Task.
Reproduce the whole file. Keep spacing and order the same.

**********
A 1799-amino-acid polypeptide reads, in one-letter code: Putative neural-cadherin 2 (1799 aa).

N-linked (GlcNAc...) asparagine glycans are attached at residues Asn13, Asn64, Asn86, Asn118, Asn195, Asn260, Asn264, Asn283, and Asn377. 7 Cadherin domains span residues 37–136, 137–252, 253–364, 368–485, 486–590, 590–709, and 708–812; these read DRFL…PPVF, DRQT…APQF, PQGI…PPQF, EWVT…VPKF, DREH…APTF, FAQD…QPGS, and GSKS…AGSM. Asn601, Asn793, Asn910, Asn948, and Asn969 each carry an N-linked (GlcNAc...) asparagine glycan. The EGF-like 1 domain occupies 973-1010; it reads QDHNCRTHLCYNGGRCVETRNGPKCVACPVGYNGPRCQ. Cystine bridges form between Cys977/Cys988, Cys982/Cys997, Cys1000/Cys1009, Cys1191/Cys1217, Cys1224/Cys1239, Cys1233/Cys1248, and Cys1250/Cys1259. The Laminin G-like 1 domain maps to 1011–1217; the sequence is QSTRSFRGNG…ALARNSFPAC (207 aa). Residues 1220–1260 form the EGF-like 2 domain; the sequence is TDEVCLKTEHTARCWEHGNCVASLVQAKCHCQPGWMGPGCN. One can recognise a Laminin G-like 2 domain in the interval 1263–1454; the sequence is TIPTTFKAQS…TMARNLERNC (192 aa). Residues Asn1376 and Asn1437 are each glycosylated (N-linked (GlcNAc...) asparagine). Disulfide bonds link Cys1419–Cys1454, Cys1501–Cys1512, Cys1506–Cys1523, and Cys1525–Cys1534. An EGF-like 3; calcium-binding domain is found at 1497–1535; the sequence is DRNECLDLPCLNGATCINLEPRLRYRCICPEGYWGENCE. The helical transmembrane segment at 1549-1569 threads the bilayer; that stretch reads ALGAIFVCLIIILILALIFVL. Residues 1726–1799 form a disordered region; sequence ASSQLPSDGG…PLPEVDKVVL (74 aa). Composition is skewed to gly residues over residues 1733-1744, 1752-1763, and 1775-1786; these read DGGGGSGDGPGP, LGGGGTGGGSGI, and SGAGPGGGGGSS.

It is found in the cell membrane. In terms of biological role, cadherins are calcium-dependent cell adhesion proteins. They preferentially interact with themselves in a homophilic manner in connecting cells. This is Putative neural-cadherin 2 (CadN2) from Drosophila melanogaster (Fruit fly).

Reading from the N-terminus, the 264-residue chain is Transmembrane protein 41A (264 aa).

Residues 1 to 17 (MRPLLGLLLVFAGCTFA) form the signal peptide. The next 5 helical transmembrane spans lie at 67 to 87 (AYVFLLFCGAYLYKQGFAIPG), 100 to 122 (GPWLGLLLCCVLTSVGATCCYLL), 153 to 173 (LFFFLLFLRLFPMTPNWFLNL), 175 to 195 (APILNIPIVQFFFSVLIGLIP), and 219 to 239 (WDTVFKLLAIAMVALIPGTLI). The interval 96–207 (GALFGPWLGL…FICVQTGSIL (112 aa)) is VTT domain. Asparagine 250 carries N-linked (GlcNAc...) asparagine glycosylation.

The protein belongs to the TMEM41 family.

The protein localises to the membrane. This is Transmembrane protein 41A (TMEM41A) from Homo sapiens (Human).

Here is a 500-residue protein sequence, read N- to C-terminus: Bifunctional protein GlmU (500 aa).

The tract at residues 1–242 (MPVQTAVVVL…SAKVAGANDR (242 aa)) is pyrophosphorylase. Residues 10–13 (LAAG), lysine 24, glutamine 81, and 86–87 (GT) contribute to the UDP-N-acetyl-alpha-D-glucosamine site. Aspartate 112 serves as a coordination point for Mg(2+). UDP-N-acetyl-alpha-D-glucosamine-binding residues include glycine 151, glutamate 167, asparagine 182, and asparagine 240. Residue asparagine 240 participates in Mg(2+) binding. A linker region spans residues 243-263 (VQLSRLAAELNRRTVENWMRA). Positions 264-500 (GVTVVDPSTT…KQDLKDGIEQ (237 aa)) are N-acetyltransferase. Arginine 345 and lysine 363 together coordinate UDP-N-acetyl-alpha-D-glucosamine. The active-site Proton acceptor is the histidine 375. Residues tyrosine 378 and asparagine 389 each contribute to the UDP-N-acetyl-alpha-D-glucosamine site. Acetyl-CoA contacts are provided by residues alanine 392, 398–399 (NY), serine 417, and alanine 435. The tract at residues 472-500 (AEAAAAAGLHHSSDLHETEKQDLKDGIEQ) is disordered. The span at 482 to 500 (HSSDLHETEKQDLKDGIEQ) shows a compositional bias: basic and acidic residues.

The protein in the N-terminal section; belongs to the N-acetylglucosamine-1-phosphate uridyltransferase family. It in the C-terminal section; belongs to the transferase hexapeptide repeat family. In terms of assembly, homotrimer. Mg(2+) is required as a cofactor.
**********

A 1799-amino-acid polypeptide reads, in one-letter code: Putative neural-cadherin 2 (1799 aa).

N-linked (GlcNAc...) asparagine glycans are attached at residues Asn13, Asn64, Asn86, Asn118, Asn195, Asn260, Asn264, Asn283, and Asn377. 7 Cadherin domains span residues 37–136, 137–252, 253–364, 368–485, 486–590, 590–709, and 708–812; these read DRFL…PPVF, DRQT…APQF, PQGI…PPQF, EWVT…VPKF, DREH…APTF, FAQD…QPGS, and GSKS…AGSM. Asn601, Asn793, Asn910, Asn948, and Asn969 each carry an N-linked (GlcNAc...) asparagine glycan. The EGF-like 1 domain occupies 973-1010; it reads QDHNCRTHLCYNGGRCVETRNGPKCVACPVGYNGPRCQ. Cystine bridges form between Cys977/Cys988, Cys982/Cys997, Cys1000/Cys1009, Cys1191/Cys1217, Cys1224/Cys1239, Cys1233/Cys1248, and Cys1250/Cys1259. The Laminin G-like 1 domain maps to 1011–1217; the sequence is QSTRSFRGNG…ALARNSFPAC (207 aa). Residues 1220–1260 form the EGF-like 2 domain; the sequence is TDEVCLKTEHTARCWEHGNCVASLVQAKCHCQPGWMGPGCN. One can recognise a Laminin G-like 2 domain in the interval 1263–1454; the sequence is TIPTTFKAQS…TMARNLERNC (192 aa). Residues Asn1376 and Asn1437 are each glycosylated (N-linked (GlcNAc...) asparagine). Disulfide bonds link Cys1419–Cys1454, Cys1501–Cys1512, Cys1506–Cys1523, and Cys1525–Cys1534. An EGF-like 3; calcium-binding domain is found at 1497–1535; the sequence is DRNECLDLPCLNGATCINLEPRLRYRCICPEGYWGENCE. The helical transmembrane segment at 1549-1569 threads the bilayer; that stretch reads ALGAIFVCLIIILILALIFVL. Residues 1726–1799 form a disordered region; sequence ASSQLPSDGG…PLPEVDKVVL (74 aa). Composition is skewed to gly residues over residues 1733-1744, 1752-1763, and 1775-1786; these read DGGGGSGDGPGP, LGGGGTGGGSGI, and SGAGPGGGGGSS.

It is found in the cell membrane. In terms of biological role, cadherins are calcium-dependent cell adhesion proteins. They preferentially interact with themselves in a homophilic manner in connecting cells. This is Putative neural-cadherin 2 (CadN2) from Drosophila melanogaster (Fruit fly).

Reading from the N-terminus, the 264-residue chain is Transmembrane protein 41A (264 aa).

Residues 1 to 17 (MRPLLGLLLVFAGCTFA) form the signal peptide. The next 5 helical transmembrane spans lie at 67 to 87 (AYVFLLFCGAYLYKQGFAIPG), 100 to 122 (GPWLGLLLCCVLTSVGATCCYLL), 153 to 173 (LFFFLLFLRLFPMTPNWFLNL), 175 to 195 (APILNIPIVQFFFSVLIGLIP), and 219 to 239 (WDTVFKLLAIAMVALIPGTLI). The interval 96–207 (GALFGPWLGL…FICVQTGSIL (112 aa)) is VTT domain. Asparagine 250 carries N-linked (GlcNAc...) asparagine glycosylation.

The protein belongs to the TMEM41 family.

The protein localises to the membrane. This is Transmembrane protein 41A (TMEM41A) from Homo sapiens (Human).

Here is a 500-residue protein sequence, read N- to C-terminus: Bifunctional protein GlmU (500 aa).

The tract at residues 1–242 (MPVQTAVVVL…SAKVAGANDR (242 aa)) is pyrophosphorylase. Residues 10–13 (LAAG), lysine 24, glutamine 81, and 86–87 (GT) contribute to the UDP-N-acetyl-alpha-D-glucosamine site. Aspartate 112 serves as a coordination point for Mg(2+). UDP-N-acetyl-alpha-D-glucosamine-binding residues include glycine 151, glutamate 167, asparagine 182, and asparagine 240. Residue asparagine 240 participates in Mg(2+) binding. A linker region spans residues 243-263 (VQLSRLAAELNRRTVENWMRA). Positions 264-500 (GVTVVDPSTT…KQDLKDGIEQ (237 aa)) are N-acetyltransferase. Arginine 345 and lysine 363 together coordinate UDP-N-acetyl-alpha-D-glucosamine. The active-site Proton acceptor is the histidine 375. Residues tyrosine 378 and asparagine 389 each contribute to the UDP-N-acetyl-alpha-D-glucosamine site. Acetyl-CoA contacts are provided by residues alanine 392, 398–399 (NY), serine 417, and alanine 435. The tract at residues 472-500 (AEAAAAAGLHHSSDLHETEKQDLKDGIEQ) is disordered. The span at 482 to 500 (HSSDLHETEKQDLKDGIEQ) shows a compositional bias: basic and acidic residues.

The protein in the N-terminal section; belongs to the N-acetylglucosamine-1-phosphate uridyltransferase family. It in the C-terminal section; belongs to the transferase hexapeptide repeat family. In terms of assembly, homotrimer. Mg(2+) is required as a cofactor.